Barnes & Noble – Chairman’s Buying, Should You?

Shas is a member of The Motley Fool Blog Network -- entries represent the personal opinion of the blogger and are not formally edited.

Barnes & Noble (NYSE: BKS) on Feb. 25 announced that the company’s chairman, Leonard Riggio, had informed the board of his intention to purchase Barnes & Noble’s retail business assets. Leonard Riggio is the founder of Barnes & Noble and also its largest stockholder with approximately 30% of the stocks in the company.

The Offer From the Chairman

In a 13-D SEC filing, the company said that the assets of the retail business would include Barnes & Noble Booksellers, Inc. and barnesandnoble.com. Thus, most notably, the purchase would exclude NOOK Media LLC. Nook Media is a subsidiary of Barnes & Noble and is in the business of digital reading and digital education markets. Nook is an electric book reader and used the Android platform for software. Nook is effectively competing with Amazon’s (NASDAQ: AMZN) Kindle and Apple’s iPhone and iPad. 

What the chairman is effectively trying to do is separate the company’s book (hard-copy) business from its e-book business. Nook was launched in the US in November 2009. However, after receiving a lukewarm response and stiff competition, the company had to slash its prices within the first six months. In January 2013, the company announced that its sales had fallen and the company had not been able to capitalize on the holiday season as it had foreseen. Specifically Nook’s sales, which include e-readers, tablets, digital content and accessories had fallen by 12.6%.

Nook Media LLC

Interestingly, as recently as in April 2012, Microsoft (NASDAQ: MSFT) had invested $300 million in NOOK Media for an approximately 17.6% equity stake. This gave Nook a valuation of $1.7 billion and meant Nook was actually valued more than Barnes & Noble, although it was only a subsidiary. This seemed an effort on Microsoft’s part to invest in a competitor of Amazon and make Nook a Windows 8 compatible device. For Barnes & Noble, this deal seemed very good as it would have access to the resources of a firm as big as Microsoft and may be able to compete more effectively in marketing and R&D with its big competitors such as Amazon and Apple. However, looking at Nook’s recent numbers, this strategy has clearly not worked for the company. In fact, there is a very good possibility that migrating to the Windows 8 platform may have worked against Nook, as Android is deemed much more user friendly and in demand.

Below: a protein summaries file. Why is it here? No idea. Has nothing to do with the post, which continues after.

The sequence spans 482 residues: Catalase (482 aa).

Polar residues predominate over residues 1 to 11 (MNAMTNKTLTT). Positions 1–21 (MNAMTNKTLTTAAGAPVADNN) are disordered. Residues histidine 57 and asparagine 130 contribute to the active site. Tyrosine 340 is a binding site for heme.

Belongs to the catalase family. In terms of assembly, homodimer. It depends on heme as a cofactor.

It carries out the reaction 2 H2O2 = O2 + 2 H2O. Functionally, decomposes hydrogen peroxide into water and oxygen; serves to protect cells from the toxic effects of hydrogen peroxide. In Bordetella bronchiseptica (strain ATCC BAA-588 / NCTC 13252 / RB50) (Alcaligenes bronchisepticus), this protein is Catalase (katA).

However, the potential appeal for Nook does not seem to have gone down yet, as Pearson, a British publishing and education company, acquired a 5% stake in Nook Media for $89.5 million on Dec. 28 2012. Thus, although Nook’s numbers have been consistently failing expectations, both Microsoft and Pearson feel that it can turn things around. Pearson’s reason for investment seems to be to leverage Nook’s reach to students and earn revenues by selling education content digitally.

Valuation Concerns

So why is Chairman Leonard Riggio looking to buy out only the retail business of the firm?